I'm settling down to play SEGA's new third-person shooter Binary Domain, and the atmosphere couldn't be more suitable. For a start it's dark, and a bit dingy. At the same time it's also a light hearted affair, everybody is friendly and people are all around me cracking jokes. It provides a juxtaposition that fits perfectly.
The first thing that really struck me about Binary Domain was not the guns (of which there are several), the robots (of which there are many), the explosions or the graphics; the first thing that struck me was Binary Domain's personality. This is a likeable game. Most obviously it is funny. Very funny in fact. There were several moments during my extended play-through of the preview code in which I laughed out loud. That's not something that happens all that often in computer games, so credit where credit's due. That being said, the Yakuza games (for which developer Toshihiro Nagoshi is widely known) are infamous for their dark sense of humour. The banter between the characters really does add something to the experience; like them or loath them, their exchanges make for compelling viewing.
Underneath the humour there was something else brewing, something that I wasn't able to put my finger on straight away: this game has a serious side, it has a conscience. It asks the player some very serious questions about morality and justice. Though SEGA has been clever enough not to tell you how to feel, they still present you with a series of scenarios that insist on you taking a moral standpoint, for better or worse.
Graphically this is a solid game. From the off I was firing countless bullets into a constant barrage of enemy troop movement. Featureless green robots marched in and out of cover, attacking me relentlessly. The start of the game had seen me tasked with infiltrating the city of Tokyo (circa 2080), and the constant stream of enemies guarding the gates was a sign of things to come.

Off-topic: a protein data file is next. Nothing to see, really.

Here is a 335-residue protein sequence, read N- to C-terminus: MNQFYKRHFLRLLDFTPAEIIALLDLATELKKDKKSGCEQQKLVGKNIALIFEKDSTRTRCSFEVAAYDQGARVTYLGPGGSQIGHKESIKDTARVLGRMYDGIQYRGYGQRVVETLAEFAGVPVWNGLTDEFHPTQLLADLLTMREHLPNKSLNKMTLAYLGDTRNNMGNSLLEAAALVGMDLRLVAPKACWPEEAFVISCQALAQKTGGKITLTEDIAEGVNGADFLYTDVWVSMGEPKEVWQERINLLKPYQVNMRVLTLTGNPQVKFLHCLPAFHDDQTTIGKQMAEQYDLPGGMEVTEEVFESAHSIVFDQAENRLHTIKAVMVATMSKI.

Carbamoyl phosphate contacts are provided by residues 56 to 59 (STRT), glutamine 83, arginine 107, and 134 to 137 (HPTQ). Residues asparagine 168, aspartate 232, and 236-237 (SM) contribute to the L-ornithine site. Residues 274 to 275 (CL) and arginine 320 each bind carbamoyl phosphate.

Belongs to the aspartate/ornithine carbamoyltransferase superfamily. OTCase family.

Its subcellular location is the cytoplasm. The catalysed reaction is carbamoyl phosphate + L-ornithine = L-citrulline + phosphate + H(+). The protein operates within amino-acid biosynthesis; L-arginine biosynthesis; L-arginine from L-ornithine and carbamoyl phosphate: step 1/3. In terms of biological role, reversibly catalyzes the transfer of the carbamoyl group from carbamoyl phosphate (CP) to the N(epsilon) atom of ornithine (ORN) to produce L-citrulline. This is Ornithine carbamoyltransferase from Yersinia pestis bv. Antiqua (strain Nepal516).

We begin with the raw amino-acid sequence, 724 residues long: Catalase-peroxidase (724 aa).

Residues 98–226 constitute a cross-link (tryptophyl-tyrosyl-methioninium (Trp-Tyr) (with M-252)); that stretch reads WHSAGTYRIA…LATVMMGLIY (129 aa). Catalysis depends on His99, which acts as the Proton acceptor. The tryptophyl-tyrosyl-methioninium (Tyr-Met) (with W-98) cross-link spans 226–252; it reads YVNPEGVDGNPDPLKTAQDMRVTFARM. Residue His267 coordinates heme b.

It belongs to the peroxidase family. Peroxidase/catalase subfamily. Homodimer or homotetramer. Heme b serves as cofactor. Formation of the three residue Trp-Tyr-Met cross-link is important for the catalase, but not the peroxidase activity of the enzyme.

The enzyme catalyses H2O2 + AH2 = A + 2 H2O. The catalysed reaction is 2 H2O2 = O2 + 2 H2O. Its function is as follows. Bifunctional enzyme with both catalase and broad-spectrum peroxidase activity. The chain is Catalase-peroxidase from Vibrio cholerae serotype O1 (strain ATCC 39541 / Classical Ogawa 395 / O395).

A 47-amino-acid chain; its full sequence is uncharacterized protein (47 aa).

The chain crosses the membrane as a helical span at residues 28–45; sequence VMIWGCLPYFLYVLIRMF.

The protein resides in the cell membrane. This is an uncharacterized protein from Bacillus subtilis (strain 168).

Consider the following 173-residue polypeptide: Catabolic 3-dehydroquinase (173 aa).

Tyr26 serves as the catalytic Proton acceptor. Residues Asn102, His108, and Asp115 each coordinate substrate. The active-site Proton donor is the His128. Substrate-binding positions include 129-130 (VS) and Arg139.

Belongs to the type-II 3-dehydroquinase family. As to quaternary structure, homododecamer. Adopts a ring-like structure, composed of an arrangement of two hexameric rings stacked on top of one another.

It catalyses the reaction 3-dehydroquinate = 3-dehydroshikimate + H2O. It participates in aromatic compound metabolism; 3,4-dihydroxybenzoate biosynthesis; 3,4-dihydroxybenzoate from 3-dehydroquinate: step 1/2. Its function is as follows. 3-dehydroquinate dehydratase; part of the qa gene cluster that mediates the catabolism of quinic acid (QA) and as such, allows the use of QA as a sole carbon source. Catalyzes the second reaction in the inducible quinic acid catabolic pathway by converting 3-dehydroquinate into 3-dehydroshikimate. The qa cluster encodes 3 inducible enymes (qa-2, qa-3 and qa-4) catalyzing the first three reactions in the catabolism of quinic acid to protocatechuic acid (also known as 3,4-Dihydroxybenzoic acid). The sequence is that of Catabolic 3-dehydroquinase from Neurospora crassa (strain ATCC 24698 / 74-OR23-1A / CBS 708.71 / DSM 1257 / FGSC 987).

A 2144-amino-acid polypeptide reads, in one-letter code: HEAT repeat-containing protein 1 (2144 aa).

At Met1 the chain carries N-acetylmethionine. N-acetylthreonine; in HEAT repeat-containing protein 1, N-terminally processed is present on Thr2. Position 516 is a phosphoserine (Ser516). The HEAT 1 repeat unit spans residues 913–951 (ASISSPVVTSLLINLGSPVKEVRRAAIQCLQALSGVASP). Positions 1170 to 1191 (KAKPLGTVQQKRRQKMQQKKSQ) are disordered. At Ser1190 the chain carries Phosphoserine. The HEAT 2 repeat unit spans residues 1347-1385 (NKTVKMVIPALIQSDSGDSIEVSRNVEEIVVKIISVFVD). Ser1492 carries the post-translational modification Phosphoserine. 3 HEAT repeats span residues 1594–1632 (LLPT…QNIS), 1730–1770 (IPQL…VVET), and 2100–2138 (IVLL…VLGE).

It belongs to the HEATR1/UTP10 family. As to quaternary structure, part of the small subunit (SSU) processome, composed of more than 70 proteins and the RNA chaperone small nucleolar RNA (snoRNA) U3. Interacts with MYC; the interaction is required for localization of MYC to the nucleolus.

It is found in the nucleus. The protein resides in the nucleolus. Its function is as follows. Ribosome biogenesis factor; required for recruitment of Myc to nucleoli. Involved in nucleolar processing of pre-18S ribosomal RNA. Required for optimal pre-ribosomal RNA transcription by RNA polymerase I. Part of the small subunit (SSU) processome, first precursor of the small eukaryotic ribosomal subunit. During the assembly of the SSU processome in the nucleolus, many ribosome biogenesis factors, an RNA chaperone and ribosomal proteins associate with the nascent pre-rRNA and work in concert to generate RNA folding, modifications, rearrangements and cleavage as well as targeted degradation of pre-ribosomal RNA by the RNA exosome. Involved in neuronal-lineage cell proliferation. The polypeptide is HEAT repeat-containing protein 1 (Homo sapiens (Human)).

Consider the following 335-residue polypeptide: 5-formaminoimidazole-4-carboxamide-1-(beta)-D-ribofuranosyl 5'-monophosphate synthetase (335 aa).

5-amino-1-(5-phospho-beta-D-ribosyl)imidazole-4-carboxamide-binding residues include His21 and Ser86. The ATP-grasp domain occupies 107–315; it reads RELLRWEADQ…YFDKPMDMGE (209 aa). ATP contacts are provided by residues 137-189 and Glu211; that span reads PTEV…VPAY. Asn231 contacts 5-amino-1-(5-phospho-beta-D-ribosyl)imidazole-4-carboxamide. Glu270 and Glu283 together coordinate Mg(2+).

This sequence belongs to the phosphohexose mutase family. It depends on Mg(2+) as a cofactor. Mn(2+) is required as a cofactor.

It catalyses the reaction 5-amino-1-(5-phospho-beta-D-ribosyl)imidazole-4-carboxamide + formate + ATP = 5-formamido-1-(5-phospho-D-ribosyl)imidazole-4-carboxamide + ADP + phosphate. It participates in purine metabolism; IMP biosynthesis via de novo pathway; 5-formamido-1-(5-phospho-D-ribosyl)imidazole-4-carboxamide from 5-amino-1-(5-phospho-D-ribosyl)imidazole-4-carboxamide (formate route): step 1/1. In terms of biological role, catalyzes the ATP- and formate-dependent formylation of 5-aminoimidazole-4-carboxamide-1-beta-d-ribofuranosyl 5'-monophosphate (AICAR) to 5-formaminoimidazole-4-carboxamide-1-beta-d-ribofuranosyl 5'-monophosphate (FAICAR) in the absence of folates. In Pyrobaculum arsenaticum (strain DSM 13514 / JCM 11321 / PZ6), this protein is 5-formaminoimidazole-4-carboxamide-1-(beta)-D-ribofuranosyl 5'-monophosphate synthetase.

The bullet animation is ok, if a little over the top. However, all is forgiven when the bullets actually make contact. The procedural damage is well animated and satisfying - the cause and effect is clear to see. You shoot a leg and metal and circuits splinter off, crackling with electricity, you shoot off the head of one of the many robots you're fighting and it's not long before they're staggering about aimlessly, shooting at their robotic brethren.
The differences between organic and synthetic are immediately obvious; you shoot a human and they'll go down. In Binary Domain, if you shoot a robot, it'll just keep coming. Shoot it some more, say in the legs, and it'll drag itself along the floor trying to grab at you, and it will keep coming until you fill it so full of bullets that it explodes. These machines are utterly relentless.
So there's me and my buddy Big Bo, and we're trying to infiltrate Tokyo. We're due meet up with the rest of our 'Rust Crew' inside the city walls and then kidnap some dude who is suspected of flooding America with 'Hollow Children' (synthetic people who don't know they're robots, programmed to think that they are really human). To understand the reason why there are robots who think they are people we need to delve deeper into the games backstory.